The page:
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Summary

  • With some of the lowest domestic fares and strong earnings growth, Spirit Airlines has created a very disruptive and attractive value proposition for both passengers and shareholders.
  • Fuel efficient fleet reduces risks associated with fluctuating fuel costs and contributes to higher margins.
  • Strong cash flow affords increases in capacity.
  • Recent positive earnings estimate revisions from accurate analysts validate the case for additional sustainable growth.

Introduction

When you purchase a ticket on Spirit Airlies (NASDAQ:SAVE) all you are paying for is transportation. The average Spirit flight fare for 2013 was around $133 (Thomson Reuters), 65% lower than the average domestic fare of $380 (U.S. Department of Transportation). We believe this to be a very disruptive and prevailing value proposition. With Spirit, everything above transportation including checked-bags, additional carry-ons, seat selection, and even a bottle of water costs extra. Add one checked bag at $30 to your package and the total fare of $163 is still 57% cheaper than the national average.

This a la carte proposition is at the heart of the company's strategy and translates directly to the firm's revenues. The split between ticket and non-ticket revenue for Spirit is about 60-40 respectively. Spirit passengers familiar with the airline's model can significantly reduce their transportation expenses by traveling light and taking a middle seat. The growing demand for Spirit's services, measured by a 15% annualized growth in revenue passenger miles allows Spirit to maintain fuller flights and a high load factor of 86.6% (Thomson Reuters). If the company can effectively educate potential customers on how this model can benefit travelers, Spirit can expect plenty of future demand.

Outlook

The company has experienced a 5-year compound annual growth rate (CAGR) of 19% in sales and 16% in diluted EPS (Thomson Reuters). As mentioned on recent earnings calls, Spirit plans to grow their capacity by 30% in 2015 and expand their routes into areas of the country that present the greatest opportunity for profit.

The airline industry's resurgence in recent years was due in part to decreasing oil prices and jet fuel costs. Jet fuel is almost always the largest expense for an airline. Based on a report published this past April by The International Council on Clean Transportation, Spirit is currently positioned as the second most fuel-efficient carrier.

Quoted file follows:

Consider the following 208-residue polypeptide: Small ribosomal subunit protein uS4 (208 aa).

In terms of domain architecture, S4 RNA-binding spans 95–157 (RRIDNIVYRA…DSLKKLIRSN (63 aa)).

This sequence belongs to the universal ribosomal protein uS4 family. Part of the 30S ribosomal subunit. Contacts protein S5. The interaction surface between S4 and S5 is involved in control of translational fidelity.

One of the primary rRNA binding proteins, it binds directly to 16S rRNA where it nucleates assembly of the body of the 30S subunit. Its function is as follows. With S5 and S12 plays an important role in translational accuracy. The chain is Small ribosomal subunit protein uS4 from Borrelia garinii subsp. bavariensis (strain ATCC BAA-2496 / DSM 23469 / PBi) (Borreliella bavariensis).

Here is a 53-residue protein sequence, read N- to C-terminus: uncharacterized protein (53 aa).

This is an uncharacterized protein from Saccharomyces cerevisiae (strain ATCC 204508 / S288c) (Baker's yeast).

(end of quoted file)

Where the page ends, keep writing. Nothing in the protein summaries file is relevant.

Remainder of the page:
To date, Spirit has achieved one of the highest operating margins in the industry from a lower fuel expense, smaller team and low amortized maintenance expense. Spirit also does not spend as much on passenger services or sales and marketing compared with competitors.

Spirit continues to demonstrate the hallmarks of strong and sustainable growth, backed by a solid balance sheet. In the last four quarters, the airline has generated strong operating cash flow of $200 million from $294 million in net operating assets (68% cash/assets, 49% free cash flow/assets) and as of the most recent quarter ending in March of 2014, accumulated $544 million in cash and marketable securities (Thomson Reuters). In addition, Spirit currently does not have any debt obligations, and has relied on operating cash flow to finance growth expenditures since 2011.

While analysts' opinions following companies are sometimes viewed as a negative or contrary indicator, in our experience, accurate analysts typically lead the consensus and can be helpful in validating growth and recognizing deterioration. We define the most accurate analysts by ranking their prior forecasts relative to actual results on a rolling eight quarter basis. Looking forward to 2015, the average earnings estimate among the most accurate analysts following the company is $3.82 per share, up against the consensus estimate of $3.73.

Thomson One Investment Research

BHWM holds a long position in Spirit in its Small Cap and All Cap portfolios. We consider it a high-quality, sustainable growth stock in a growing industry. By continuing to educate potential customers, invest in efficient assets, and maintain their low cost structure Spirit will continue to grow and provide investors with attractive returns.

Risks

  • Zero outstanding fuel derivative contracts as of Q1 2014
  • Competition from other low-cost players in the U.S. such as Frontier
  • Limited new ancillary revenue sources
Source: Spirit Is Light On Leg Room, Heavy On Cash